At the time the film was dismissed by critics and ignored by audiences, in part because its deflation of American myths could hardly compete with the Bicentennial. But also because the critics couldn't see past the obvious satirical element to the more complicated themes that Altman explored.
Altman is not content merely to satirize the West, because he understands that America's gift for self invention and self-serving myth making is really what sets it apart, what makes America "exceptional." Altman is interested in the power of fiction, and he argues that in the contest between reality and fiction, neither is a clear winner, but genuine art, rather than mere showmanship, is every bit as consequential. When the opera singer entertains President Cleveland, the president yawns, but Cody and his band of liars are moved to tears because as showmen they recognize the power of a really good show.
And this is what ultimately distinguishes Sitting Bull from Bill Cody. As Ned Buntline observes, "I was thinking about Sitting Bull. Just put yourself in that Injun's place. You sit in your tepee and dream. And then you go to wherever the dream may take you... it might come true. And you wait for real life to catch up. Injuns gear their lives to dreams. And what an injun dreams, no matter how far-fetched, will wait until he dies to come true. The white men - they're different. The only time they dream is when things are going their way." The real conflict is not between a mythical and a real West, but between competing dreams, as played out in the contest between Buffalo Bill and Sitting Bull, who bests Cody at his own game. Sitting Bull is not just the real deal — a real chief and a real horseman, who can easily slip away from camp without being tracked down by Cody (thus spoiling his reputation as a famous tracker) — he is also the superior myth maker. And he authors his own myth, whereas Cody is the invention of Ned Buntline, as Ned reminds him toward the end of the film. In the end what matters is whose myth is the more powerful, the more convincing, the more enduring. Cody appears to have the last word by staging a phony act in which he slays Sitting Bull, but Sitting Bull defeats death itself by appearing before Cody after having been murdered at Standing Rock. Sitting Bull had the patience to wait until real life caught up with his dreams.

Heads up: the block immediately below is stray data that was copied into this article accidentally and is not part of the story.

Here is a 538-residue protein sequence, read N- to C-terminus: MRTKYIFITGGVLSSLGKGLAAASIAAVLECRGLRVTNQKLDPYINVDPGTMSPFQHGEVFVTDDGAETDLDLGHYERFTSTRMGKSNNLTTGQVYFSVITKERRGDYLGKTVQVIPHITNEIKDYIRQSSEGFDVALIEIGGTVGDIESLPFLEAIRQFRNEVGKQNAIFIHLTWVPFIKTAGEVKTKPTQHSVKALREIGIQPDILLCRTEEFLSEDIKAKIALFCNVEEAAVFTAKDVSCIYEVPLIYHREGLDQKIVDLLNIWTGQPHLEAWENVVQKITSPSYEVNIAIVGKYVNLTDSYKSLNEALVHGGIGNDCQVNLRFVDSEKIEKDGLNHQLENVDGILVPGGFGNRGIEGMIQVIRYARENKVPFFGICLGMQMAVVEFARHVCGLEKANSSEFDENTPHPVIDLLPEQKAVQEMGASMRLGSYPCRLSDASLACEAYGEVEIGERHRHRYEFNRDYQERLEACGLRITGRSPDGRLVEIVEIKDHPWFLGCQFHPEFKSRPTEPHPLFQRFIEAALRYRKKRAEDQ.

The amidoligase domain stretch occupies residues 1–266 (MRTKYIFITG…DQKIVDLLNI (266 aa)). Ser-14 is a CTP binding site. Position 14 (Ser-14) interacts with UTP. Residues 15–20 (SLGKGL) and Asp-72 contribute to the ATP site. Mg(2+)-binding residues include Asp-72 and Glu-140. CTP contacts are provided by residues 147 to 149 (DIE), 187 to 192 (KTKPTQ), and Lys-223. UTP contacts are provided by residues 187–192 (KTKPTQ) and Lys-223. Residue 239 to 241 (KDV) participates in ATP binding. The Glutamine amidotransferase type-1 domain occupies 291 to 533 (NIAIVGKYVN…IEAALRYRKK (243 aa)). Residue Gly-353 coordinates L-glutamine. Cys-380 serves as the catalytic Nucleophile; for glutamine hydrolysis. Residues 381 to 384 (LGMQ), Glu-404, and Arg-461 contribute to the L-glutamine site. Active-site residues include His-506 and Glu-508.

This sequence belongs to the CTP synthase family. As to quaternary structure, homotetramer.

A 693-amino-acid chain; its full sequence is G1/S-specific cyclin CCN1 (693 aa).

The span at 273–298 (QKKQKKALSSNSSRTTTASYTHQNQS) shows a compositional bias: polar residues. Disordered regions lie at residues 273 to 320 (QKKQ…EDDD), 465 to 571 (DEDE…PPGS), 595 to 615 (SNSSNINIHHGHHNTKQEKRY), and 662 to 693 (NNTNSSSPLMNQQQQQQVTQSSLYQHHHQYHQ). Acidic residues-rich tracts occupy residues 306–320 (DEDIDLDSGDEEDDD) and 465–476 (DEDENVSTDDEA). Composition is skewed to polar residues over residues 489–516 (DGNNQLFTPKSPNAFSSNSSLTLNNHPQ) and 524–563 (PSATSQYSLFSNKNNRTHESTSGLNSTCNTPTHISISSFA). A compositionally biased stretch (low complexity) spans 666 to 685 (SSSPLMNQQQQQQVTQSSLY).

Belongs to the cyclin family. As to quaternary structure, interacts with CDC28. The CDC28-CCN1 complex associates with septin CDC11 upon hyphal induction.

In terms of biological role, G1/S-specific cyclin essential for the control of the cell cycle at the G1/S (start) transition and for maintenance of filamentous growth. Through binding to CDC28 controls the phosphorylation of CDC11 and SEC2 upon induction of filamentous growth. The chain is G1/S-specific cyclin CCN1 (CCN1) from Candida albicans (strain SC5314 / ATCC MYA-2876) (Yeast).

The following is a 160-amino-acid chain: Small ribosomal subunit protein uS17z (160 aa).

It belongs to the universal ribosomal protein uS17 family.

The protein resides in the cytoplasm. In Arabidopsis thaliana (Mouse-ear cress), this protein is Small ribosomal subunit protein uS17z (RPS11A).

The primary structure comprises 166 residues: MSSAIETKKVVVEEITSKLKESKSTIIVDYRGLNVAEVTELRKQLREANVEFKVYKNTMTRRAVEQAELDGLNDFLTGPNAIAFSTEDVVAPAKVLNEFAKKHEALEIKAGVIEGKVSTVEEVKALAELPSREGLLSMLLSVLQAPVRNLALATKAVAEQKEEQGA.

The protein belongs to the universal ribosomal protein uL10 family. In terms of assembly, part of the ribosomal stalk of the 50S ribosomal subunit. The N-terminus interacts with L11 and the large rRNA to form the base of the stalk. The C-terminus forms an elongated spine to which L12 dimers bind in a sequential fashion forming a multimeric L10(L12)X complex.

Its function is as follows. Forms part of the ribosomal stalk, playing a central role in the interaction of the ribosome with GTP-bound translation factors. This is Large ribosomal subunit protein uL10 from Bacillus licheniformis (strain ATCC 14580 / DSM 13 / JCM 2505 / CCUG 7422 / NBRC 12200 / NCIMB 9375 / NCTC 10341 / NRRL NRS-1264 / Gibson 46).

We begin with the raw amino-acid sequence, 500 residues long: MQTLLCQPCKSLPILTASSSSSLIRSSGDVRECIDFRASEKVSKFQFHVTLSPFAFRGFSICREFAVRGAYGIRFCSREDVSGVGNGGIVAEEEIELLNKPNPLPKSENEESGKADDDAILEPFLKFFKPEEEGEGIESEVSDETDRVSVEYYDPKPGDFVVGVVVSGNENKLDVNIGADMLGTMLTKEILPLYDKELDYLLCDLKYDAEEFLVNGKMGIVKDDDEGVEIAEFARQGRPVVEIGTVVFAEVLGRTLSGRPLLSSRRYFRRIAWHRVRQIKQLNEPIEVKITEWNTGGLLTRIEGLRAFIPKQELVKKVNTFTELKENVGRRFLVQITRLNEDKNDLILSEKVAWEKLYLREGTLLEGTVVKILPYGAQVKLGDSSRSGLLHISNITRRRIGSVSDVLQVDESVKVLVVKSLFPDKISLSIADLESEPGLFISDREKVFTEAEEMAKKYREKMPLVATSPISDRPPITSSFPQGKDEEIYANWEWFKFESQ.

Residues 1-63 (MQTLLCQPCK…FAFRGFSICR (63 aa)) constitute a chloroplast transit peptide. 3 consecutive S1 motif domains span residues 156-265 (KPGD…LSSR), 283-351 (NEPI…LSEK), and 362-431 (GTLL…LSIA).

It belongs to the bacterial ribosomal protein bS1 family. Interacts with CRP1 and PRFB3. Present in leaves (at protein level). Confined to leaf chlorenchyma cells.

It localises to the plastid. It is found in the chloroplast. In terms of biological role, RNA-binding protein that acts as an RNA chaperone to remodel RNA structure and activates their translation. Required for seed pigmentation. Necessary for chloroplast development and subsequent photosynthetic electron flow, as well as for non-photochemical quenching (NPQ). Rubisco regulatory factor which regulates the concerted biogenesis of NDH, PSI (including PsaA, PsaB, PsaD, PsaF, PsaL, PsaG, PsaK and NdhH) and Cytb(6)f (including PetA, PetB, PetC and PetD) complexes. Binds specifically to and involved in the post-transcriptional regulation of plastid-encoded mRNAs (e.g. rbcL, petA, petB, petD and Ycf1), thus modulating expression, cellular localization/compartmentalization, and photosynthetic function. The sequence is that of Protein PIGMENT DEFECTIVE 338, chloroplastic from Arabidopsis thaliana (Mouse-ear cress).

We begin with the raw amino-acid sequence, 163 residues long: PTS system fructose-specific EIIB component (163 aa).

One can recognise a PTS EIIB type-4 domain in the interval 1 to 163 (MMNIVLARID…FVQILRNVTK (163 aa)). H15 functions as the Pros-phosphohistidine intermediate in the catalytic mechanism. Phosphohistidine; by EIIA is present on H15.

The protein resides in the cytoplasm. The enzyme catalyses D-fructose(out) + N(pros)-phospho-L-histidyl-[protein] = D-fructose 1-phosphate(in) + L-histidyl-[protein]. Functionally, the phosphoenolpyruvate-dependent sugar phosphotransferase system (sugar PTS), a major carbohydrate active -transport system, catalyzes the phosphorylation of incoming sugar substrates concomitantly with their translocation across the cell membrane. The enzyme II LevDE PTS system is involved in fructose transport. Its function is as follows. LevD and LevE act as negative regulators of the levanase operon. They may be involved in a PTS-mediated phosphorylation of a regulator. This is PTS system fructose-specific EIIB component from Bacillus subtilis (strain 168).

Many consider the film a minor effort, but take a closer look and you'll find that it exemplifies all of Altman's strengths as one of the most original and individual of America's directors in the 70s.
You have to approach a film like this with some ambivalence, given that it is a reinterpretation of a classic film noir. The fact that Scorsese pulled out should give one pause too. Did he have second thoughts about despoiling this favorite among film mavens and ending up with a travesty? Surprisingly, there are several good points to recommend the second version: De Niro's acting, the supporting cast, and the New York ambiance principally.
Some of the reviewers on here argue that De Niro's unlikeable character diminishes the film, but they are missing the point -- the story is famous in part precisely because none of the characters is likable. More than 20 years into his career, De Niro turns in another fine performance and foreshadows some of the great work he does in this decade. Perspicacious fans will not be disappointed. The film goes wrong when it attempts to update the story and change things like the ending, which tries to redeem Harry and adds a sentimental touch totally out of keeping with the noir impetus of the film. The problem with revisions is knowing when to leave well enough alone. Scorsese went on to make a similar mistake with Cape Fear, which for all its virtues, pales besides the original and showcases De Niro in an over the top performance, which is gripping but flawed precisely because the film tries so hard to outdo its predecessor. Nonetheless, this version of Night and the City merits more attention than it has received.
Enter the Void has sharply divided critics. Detractors loathe its "puerile" ideas, its banality, it contrived effects, whereas its advocates praise its technical photographic brilliance, its use of neon color, its representation of Tokyo nightlife.